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Medulloblastoma drug effect only seen with molecular profiling

Modern molecular profiling of medulloblastomas recently highlighted a previously unrecognised treatment benefit in a major international clinical trial.

Clinical trials can run for many years. From start to finish, they can sometimes take a decade or longer. But science doesn’t stop during that time and new knowledge can change the context of a long-running clinical trial.

This is the case with a Children’s Oncology Group (COG) study in to treatments for children with high-risk medulloblastoma – the most common high grade childhood brain tumour.

The study, which started in 2007, added the chemotherapy drug carboplatin to the standard treatment given at that time. Almost 300 children were included in the trial and to date it’s the largest international trial involving children with high-risk medulloblastoma ever conducted. The results have been analysed and were published recently in the Journal of the American Medical Society (JAMA).

When all of the patients were evaluated as a single group, the clinical trial showed a slight trend toward higher survival, but the change wasn’t big enough to be significant. However, medulloblastoma is now acknowledged to be a broad term for the tumour type, genetically, medulloblastoma is considered to be four distinct subtypes based on molecular similarities. The subtypes are called WNT, SHH, Group 3 and Group 4.

Thanks to funding from The Brain Tumour Charity, researchers assigned tumour samples from the original trial one of the four subtypes. They then analysed the effects of carboplatin for each group separately. The interpretation of the results changed dramatically.

The new analysis showed that the number of children with a Group 3 medulloblastoma surviving beyond five years increased by 19% if they had carboplatin during radiotherapy.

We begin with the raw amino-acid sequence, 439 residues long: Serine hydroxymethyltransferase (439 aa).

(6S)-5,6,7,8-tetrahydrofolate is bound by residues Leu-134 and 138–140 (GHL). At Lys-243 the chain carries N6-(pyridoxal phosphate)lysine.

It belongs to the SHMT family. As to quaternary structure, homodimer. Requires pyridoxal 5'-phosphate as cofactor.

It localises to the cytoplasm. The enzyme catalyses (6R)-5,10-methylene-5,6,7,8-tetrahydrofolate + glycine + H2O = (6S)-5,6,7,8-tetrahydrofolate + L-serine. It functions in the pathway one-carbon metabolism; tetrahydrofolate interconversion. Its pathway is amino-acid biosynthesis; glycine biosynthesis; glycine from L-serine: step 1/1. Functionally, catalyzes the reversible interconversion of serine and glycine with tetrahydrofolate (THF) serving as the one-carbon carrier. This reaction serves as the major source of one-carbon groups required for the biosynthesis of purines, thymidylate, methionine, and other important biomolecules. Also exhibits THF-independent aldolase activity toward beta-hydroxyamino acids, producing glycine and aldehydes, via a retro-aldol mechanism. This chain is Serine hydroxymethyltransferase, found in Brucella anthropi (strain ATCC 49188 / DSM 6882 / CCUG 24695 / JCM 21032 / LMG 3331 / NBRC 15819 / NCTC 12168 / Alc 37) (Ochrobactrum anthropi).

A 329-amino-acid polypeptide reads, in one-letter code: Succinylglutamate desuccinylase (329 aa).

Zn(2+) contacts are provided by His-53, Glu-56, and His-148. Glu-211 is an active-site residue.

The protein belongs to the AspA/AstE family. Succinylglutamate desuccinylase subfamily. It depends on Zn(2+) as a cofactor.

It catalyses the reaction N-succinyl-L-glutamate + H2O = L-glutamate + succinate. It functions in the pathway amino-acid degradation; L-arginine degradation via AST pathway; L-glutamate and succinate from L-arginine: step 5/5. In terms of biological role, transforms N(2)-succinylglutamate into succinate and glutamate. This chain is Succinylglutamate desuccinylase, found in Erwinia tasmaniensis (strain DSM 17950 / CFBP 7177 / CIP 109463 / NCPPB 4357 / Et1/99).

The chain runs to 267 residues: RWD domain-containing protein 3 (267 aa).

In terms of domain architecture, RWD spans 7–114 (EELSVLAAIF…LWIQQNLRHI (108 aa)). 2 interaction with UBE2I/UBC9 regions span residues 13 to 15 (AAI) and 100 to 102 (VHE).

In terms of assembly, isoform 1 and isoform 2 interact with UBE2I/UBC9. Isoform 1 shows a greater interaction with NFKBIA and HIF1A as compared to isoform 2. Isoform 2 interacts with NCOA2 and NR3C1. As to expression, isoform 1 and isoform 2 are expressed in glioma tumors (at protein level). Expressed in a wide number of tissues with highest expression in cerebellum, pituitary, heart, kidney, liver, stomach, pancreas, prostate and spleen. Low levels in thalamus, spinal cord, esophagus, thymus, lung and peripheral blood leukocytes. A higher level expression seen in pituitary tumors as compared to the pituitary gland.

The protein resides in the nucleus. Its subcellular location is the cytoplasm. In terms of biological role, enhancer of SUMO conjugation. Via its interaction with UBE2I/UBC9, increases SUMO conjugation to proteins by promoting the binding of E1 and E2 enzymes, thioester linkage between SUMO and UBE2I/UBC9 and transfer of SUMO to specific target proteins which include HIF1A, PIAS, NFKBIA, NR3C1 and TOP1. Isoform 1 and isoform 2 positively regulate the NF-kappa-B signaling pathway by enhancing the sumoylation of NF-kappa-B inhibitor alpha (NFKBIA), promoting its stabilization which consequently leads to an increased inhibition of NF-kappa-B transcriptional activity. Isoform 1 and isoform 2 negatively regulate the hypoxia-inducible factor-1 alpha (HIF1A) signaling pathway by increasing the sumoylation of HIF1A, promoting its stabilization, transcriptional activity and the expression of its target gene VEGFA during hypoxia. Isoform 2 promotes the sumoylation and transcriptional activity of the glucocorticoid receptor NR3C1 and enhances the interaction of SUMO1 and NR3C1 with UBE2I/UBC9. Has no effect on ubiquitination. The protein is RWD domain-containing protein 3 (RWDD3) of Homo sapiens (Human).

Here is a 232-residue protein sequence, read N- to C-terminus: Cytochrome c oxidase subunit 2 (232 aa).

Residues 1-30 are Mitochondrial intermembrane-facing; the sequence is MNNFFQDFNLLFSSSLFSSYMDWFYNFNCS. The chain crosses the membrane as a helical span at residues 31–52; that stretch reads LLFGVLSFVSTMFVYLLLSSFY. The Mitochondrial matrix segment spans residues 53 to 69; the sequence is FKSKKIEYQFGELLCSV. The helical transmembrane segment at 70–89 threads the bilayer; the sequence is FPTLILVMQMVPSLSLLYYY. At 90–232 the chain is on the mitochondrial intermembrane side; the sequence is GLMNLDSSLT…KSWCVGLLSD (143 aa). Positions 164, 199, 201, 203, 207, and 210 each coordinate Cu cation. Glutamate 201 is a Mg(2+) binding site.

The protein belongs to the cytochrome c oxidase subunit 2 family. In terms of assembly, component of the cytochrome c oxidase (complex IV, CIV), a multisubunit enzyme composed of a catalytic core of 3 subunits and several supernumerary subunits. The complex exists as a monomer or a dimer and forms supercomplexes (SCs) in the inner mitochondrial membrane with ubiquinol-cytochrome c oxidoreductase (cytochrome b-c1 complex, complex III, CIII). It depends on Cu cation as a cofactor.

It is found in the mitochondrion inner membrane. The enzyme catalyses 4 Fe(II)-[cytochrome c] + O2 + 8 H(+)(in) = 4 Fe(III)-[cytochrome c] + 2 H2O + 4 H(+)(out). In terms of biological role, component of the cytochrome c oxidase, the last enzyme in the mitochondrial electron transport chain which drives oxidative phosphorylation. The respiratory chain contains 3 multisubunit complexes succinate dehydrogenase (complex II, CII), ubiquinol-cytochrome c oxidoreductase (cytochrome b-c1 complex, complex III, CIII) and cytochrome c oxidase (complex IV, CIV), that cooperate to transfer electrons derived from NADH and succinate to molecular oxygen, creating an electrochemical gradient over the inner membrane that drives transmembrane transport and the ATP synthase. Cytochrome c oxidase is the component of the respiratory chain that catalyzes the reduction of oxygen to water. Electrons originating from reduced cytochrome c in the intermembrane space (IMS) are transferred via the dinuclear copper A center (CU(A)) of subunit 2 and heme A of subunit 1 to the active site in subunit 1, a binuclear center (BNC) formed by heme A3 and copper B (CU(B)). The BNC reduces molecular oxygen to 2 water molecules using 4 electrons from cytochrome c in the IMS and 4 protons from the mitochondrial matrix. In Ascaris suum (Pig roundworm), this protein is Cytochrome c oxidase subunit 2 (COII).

How they did it

Dr Paul Northcott, from St. Jude Children’s Research Hospital, in Memphis USA, assessed the tumour samples that had been stored during the trial. His team used cutting edge methods to assign the tumours into the four molecular groups that are now part of today’s routine diagnoses.

If all the patients were lumped together, there was only a slight trend toward higher survival, but when you look specifically at Group 3, there is a 19% jump in survival. That is a dramatic improvement for such a high-risk group.

said Dr Paul Northcott from St Jude Children’s Research Hospital

No new treatments for high-risk medulloblastoma in the last decade have raised survival rates as much as this COG study suggests carboplatin may for Group 3 patients. Carboplatin is a readily accessible drug used to treat many types of cancer.

Excitingly, these findings validate the use of carboplatin in children, and provide added evidence for more recent trials that are already underway across the UK, Europe and further afield, including for children with grade 3 medulloblastoma.

“Genetic analysis is essential,” Dr James Olson, from Seattle Children’s Hospital, said. “It not only helps us decide the right treatment, but it helps us make the right diagnosis from the beginning. It helps us decide the right treatment to give to the patients who will benefit the most and avoid toxic treatment to those who won’t benefit at all. Tumors may look the same under a microscope, but if they are genetically different, they will respond differently to various types of treatment approaches.”

To read about the research grant that funded the molecular diagnosis used in this publication take a look here.